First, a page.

Founding Structures and Exits: Advice from a Veteran Lawyer and 3 CEO’s.

Bart Copeland, Jayesh Parmar, Andrew Chau, and Brent Holiday

In mid-November, TIMIA Capital hosted Season 2, Episode 3 of #BestInSaaS Breakfast in Toronto, Kitchener and Vancouver. CEOs of SaaS startups were invited to participate in the panel discussions and hear from expert guest speakers on topics about scaling up your startup. The Vancouver event was held at TIMIA headquarters and focused on Unconventional Exits and Founders’ Issues.

We highly recommend watching the full panel discussion here. Strapped for time? We’ve also conveniently summarized the key takeaways below:  

Unconventional Exits

We had the pleasure of having Brent Holiday, Founder & CEO of Garibaldi Capital Advisors, moderate the panel discussion about unique exits with Andrew Chau, Co-founder of SkipTheDishes; Jayesh Parmar, CEO and Founder of Picatic (recently acquired by Eventbrite); and Bart Copeland, CEO and President of ActiveState Software.

All three panel speakers agreed that every exit is different. Timing is everything, and it is crucial to look at every offer carefully. Every company and its board, investors, and employees are unique to each exiting process. Doing your due diligence with investors can be extremely time-consuming—with tedious, back-and-forth legal paperwork—so it’s critical to align yourself with trusted lawyers. All documents and contracts contain legal jargon that can have huge implications for the future of the companies involved.

Our panelists also faced the challenge of running business-as-usual while focusing on all the logistics of a deal closing. Each mentioned the importance of protecting the company by minimizing the involvement of too many internal members throughout the process. Managing expectations is critical because, if the deal falls through, it can be detrimental to employee morale (especially if it becomes public knowledge that the exit is unsuccessful).

While coming to the decision whether to exit or not, our panelists stressed the importance of keeping the happiness of their key stakeholders (customers, employees, and families) in mind. Aligning the business plans with the original startup goals can help keep stakeholders’ expectations top-of-mind.

When a company is deciding between a financial buyer versus a strategic buyer, the experts advised that it’s important to be clear on expectations when making a decision. To ultimately grow your business on a national or global scale, it is important to weigh the financing you require or the resources and experience you’ll gain from a strategic buyer.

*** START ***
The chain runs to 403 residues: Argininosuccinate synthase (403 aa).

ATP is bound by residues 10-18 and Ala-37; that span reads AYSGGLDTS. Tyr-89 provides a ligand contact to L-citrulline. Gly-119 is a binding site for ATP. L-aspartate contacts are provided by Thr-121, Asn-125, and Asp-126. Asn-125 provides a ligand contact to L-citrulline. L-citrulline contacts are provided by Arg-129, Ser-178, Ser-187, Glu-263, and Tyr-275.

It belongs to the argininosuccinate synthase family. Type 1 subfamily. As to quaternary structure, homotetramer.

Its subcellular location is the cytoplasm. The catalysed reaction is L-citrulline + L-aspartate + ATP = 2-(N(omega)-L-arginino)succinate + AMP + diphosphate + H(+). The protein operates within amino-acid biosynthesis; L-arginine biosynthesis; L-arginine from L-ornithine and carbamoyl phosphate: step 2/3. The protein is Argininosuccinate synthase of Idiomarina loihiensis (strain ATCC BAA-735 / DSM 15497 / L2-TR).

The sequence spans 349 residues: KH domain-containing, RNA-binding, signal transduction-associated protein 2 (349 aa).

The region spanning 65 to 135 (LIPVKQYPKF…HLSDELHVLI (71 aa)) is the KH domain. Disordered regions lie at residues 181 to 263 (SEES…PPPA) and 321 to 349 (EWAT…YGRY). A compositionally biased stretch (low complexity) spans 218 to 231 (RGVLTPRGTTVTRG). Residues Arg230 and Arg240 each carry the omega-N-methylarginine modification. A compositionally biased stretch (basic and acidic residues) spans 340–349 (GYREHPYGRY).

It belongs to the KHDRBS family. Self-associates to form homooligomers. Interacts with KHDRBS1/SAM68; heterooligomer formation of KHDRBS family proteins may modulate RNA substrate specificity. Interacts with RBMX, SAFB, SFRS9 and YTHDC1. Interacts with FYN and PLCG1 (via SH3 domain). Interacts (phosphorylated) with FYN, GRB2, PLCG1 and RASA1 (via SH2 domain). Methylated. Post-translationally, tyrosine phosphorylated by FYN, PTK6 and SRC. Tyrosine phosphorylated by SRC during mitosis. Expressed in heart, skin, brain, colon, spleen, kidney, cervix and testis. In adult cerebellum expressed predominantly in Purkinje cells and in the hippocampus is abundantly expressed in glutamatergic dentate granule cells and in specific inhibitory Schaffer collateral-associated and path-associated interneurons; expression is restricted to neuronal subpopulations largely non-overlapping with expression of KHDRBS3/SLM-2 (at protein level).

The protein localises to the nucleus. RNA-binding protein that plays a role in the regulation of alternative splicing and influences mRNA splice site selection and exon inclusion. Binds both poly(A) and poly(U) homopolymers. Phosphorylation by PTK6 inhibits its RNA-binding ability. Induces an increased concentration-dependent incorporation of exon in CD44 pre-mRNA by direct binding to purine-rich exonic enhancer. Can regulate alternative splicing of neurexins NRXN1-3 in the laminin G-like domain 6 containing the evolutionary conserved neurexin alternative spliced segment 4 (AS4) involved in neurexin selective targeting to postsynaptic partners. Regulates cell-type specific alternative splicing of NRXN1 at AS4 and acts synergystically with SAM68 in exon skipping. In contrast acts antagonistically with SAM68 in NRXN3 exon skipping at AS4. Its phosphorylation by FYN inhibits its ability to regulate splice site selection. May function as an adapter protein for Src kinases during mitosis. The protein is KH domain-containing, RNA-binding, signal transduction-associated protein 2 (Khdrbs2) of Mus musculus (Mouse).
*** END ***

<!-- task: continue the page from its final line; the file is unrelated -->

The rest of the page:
Founders and Co-Founders Therapy Sessions

Keith Spencer is the Co-Leader of Fasken Law’s Start-Up & Emerging Company Services group, providing expert advice to startup and mature private technology companies.

Keith Spencer and Greg Smith

Setting early expectations cannot be overstated. Not having the initial conversation about how much time commitment each founder is giving to the company (full or part-time) as the company grows is a major oversight. Discussing each founder’s roles, and how they will evolve and complement their skills over time, is another early conversation many founders overlook.

One of the most important first steps a startup should make is to bring on a third party independent consultant or a group of trusted advisors to help form the future Board of Directors. It is crucial that the third party advisor has relevant experience and knowledge and can offer unbiased advice. Be selective in your choice: the advisor should have strong communication skills, acting as a conduit between the founders and CEOs. This helps prevent tension and toxicity arising between the founders and CEOs.

Having a Board of Directors in place early on is also very significant for helping investors come to the decision to support your company. The Board acts as an advisory council, holding the CEO and company accountable for their actions and decisions.

The size of the founding team is also important. The ideal number for startups is two to four people that exhibit the following three skill sets:

  1. The Charismatic Leader – This leader is outward-looking, outspoken, and can successfully communicate the company’s vision and value proposition, convincing investors and employees to buy-in.
  2. The Technical Leader – This leader is the inventor and visionary behind the company’s technical capability.
  3. The Operational Leader – This leader is the controller that has strong organizational skills, keeping all paperwork and financial details in order.

The division of money is always a difficult but necessary conversation for founders to have. Keith advises having these conversations with your third party advisor very early on. He said Reverse Vesting is currently the best and most common practice for startup founders. Founders receive stock up front, which the company buys back at the nominal price in the event that a founder leaves the company, for example.

If you’re interested in getting more insights from our expert speakers, sign up for our monthly newsletter or follow us on social, and join us in person at the next #BestInSaaS Breakfast – or watch the discussion live!